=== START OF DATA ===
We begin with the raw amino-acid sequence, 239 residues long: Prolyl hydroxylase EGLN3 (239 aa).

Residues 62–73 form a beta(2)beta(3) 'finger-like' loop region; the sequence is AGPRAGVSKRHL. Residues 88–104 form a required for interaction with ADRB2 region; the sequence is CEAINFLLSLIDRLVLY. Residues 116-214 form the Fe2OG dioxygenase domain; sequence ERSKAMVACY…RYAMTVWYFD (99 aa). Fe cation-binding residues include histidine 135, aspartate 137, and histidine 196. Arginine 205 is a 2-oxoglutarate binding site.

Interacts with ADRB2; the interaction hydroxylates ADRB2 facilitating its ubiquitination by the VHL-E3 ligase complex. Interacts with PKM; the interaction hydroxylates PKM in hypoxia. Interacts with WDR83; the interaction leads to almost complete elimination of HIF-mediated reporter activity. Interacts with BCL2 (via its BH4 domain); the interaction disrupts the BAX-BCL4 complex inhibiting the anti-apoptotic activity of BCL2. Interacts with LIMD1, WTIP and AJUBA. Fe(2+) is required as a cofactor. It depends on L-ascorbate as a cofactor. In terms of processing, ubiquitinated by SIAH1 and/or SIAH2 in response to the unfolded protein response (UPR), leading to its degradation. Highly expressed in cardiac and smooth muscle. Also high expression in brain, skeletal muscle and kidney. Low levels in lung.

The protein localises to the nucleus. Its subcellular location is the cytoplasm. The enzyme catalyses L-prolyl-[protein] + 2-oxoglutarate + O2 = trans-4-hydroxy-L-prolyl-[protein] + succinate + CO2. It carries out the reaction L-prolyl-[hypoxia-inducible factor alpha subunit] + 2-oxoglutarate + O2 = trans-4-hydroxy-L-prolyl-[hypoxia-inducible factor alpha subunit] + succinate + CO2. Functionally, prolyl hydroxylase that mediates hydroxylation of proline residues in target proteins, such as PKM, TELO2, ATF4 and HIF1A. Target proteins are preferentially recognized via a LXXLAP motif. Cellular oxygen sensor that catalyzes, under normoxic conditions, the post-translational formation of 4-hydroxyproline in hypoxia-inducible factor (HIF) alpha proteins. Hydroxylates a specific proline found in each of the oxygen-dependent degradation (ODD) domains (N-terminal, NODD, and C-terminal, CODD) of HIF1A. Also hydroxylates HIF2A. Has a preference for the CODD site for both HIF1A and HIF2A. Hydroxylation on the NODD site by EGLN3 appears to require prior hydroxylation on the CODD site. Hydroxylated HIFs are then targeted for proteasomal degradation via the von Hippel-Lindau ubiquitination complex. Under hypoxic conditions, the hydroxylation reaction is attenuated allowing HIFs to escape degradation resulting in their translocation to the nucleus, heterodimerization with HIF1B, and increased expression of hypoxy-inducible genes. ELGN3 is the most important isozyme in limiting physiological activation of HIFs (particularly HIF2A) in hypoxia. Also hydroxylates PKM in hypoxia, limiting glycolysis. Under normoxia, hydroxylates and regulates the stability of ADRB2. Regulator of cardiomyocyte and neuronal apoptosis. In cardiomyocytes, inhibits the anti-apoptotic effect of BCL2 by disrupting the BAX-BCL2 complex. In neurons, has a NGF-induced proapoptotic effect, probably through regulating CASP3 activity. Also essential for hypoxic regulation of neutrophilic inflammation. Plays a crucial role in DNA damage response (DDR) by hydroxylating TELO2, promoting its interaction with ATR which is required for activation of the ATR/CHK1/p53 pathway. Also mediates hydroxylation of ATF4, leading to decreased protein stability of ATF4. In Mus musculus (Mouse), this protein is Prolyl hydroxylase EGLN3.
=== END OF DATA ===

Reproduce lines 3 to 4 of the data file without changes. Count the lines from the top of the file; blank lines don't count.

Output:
Interacts with ADRB2; the interaction hydroxylates ADRB2 facilitating its ubiquitination by the VHL-E3 ligase complex. Interacts with PKM; the interaction hydroxylates PKM in hypoxia. Interacts with WDR83; the interaction leads to almost complete elimination of HIF-mediated reporter activity. Interacts with BCL2 (via its BH4 domain); the interaction disrupts the BAX-BCL4 complex inhibiting the anti-apoptotic activity of BCL2. Interacts with LIMD1, WTIP and AJUBA. Fe(2+) is required as a cofactor. It depends on L-ascorbate as a cofactor. In terms of processing, ubiquitinated by SIAH1 and/or SIAH2 in response to the unfolded protein response (UPR), leading to its degradation. Highly expressed in cardiac and smooth muscle. Also high expression in brain, skeletal muscle and kidney. Low levels in lung.

The protein localises to the nucleus. Its subcellular location is the cytoplasm. The enzyme catalyses L-prolyl-[protein] + 2-oxoglutarate + O2 = trans-4-hydroxy-L-prolyl-[protein] + succinate + CO2. It carries out the reaction L-prolyl-[hypoxia-inducible factor alpha subunit] + 2-oxoglutarate + O2 = trans-4-hydroxy-L-prolyl-[hypoxia-inducible factor alpha subunit] + succinate + CO2. Functionally, prolyl hydroxylase that mediates hydroxylation of proline residues in target proteins, such as PKM, TELO2, ATF4 and HIF1A. Target proteins are preferentially recognized via a LXXLAP motif. Cellular oxygen sensor that catalyzes, under normoxic conditions, the post-translational formation of 4-hydroxyproline in hypoxia-inducible factor (HIF) alpha proteins. Hydroxylates a specific proline found in each of the oxygen-dependent degradation (ODD) domains (N-terminal, NODD, and C-terminal, CODD) of HIF1A. Also hydroxylates HIF2A. Has a preference for the CODD site for both HIF1A and HIF2A. Hydroxylation on the NODD site by EGLN3 appears to require prior hydroxylation on the CODD site. Hydroxylated HIFs are then targeted for proteasomal degradation via the von Hippel-Lindau ubiquitination complex. Under hypoxic conditions, the hydroxylation reaction is attenuated allowing HIFs to escape degradation resulting in their translocation to the nucleus, heterodimerization with HIF1B, and increased expression of hypoxy-inducible genes. ELGN3 is the most important isozyme in limiting physiological activation of HIFs (particularly HIF2A) in hypoxia. Also hydroxylates PKM in hypoxia, limiting glycolysis. Under normoxia, hydroxylates and regulates the stability of ADRB2. Regulator of cardiomyocyte and neuronal apoptosis. In cardiomyocytes, inhibits the anti-apoptotic effect of BCL2 by disrupting the BAX-BCL2 complex. In neurons, has a NGF-induced proapoptotic effect, probably through regulating CASP3 activity. Also essential for hypoxic regulation of neutrophilic inflammation. Plays a crucial role in DNA damage response (DDR) by hydroxylating TELO2, promoting its interaction with ATR which is required for activation of the ATR/CHK1/p53 pathway. Also mediates hydroxylation of ATF4, leading to decreased protein stability of ATF4. In Mus musculus (Mouse), this protein is Prolyl hydroxylase EGLN3.